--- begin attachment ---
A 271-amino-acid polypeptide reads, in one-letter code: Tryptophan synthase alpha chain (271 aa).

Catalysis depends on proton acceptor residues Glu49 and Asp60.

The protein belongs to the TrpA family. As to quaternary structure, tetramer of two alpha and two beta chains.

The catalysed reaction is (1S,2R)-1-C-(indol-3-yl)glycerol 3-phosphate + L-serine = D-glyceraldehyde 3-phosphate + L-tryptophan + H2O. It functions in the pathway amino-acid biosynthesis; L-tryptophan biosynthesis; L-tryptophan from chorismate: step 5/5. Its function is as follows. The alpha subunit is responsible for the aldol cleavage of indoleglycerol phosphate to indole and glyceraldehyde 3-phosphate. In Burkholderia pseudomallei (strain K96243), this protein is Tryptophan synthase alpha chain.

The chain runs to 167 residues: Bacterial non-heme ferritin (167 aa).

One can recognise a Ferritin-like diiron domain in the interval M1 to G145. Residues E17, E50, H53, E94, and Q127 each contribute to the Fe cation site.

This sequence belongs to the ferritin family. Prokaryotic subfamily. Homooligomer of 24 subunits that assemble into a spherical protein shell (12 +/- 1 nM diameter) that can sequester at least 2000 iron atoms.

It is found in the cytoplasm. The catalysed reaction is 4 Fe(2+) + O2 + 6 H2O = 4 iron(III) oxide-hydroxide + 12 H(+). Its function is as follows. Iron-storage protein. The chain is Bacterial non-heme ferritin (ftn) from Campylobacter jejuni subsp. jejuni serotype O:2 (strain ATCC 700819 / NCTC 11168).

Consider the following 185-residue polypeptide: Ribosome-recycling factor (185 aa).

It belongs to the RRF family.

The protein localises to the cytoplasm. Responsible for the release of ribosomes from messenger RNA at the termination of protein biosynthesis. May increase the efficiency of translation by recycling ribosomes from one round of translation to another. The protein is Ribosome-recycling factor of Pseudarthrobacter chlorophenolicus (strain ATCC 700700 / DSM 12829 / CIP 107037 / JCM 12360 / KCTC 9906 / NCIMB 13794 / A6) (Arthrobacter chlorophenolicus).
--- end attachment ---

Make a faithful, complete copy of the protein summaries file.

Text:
A 271-amino-acid polypeptide reads, in one-letter code: Tryptophan synthase alpha chain (271 aa).

Catalysis depends on proton acceptor residues Glu49 and Asp60.

The protein belongs to the TrpA family. As to quaternary structure, tetramer of two alpha and two beta chains.

The catalysed reaction is (1S,2R)-1-C-(indol-3-yl)glycerol 3-phosphate + L-serine = D-glyceraldehyde 3-phosphate + L-tryptophan + H2O. It functions in the pathway amino-acid biosynthesis; L-tryptophan biosynthesis; L-tryptophan from chorismate: step 5/5. Its function is as follows. The alpha subunit is responsible for the aldol cleavage of indoleglycerol phosphate to indole and glyceraldehyde 3-phosphate. In Burkholderia pseudomallei (strain K96243), this protein is Tryptophan synthase alpha chain.

The chain runs to 167 residues: Bacterial non-heme ferritin (167 aa).

One can recognise a Ferritin-like diiron domain in the interval M1 to G145. Residues E17, E50, H53, E94, and Q127 each contribute to the Fe cation site.

This sequence belongs to the ferritin family. Prokaryotic subfamily. Homooligomer of 24 subunits that assemble into a spherical protein shell (12 +/- 1 nM diameter) that can sequester at least 2000 iron atoms.

It is found in the cytoplasm. The catalysed reaction is 4 Fe(2+) + O2 + 6 H2O = 4 iron(III) oxide-hydroxide + 12 H(+). Its function is as follows. Iron-storage protein. The chain is Bacterial non-heme ferritin (ftn) from Campylobacter jejuni subsp. jejuni serotype O:2 (strain ATCC 700819 / NCTC 11168).

Consider the following 185-residue polypeptide: Ribosome-recycling factor (185 aa).

It belongs to the RRF family.

The protein localises to the cytoplasm. Responsible for the release of ribosomes from messenger RNA at the termination of protein biosynthesis. May increase the efficiency of translation by recycling ribosomes from one round of translation to another. The protein is Ribosome-recycling factor of Pseudarthrobacter chlorophenolicus (strain ATCC 700700 / DSM 12829 / CIP 107037 / JCM 12360 / KCTC 9906 / NCIMB 13794 / A6) (Arthrobacter chlorophenolicus).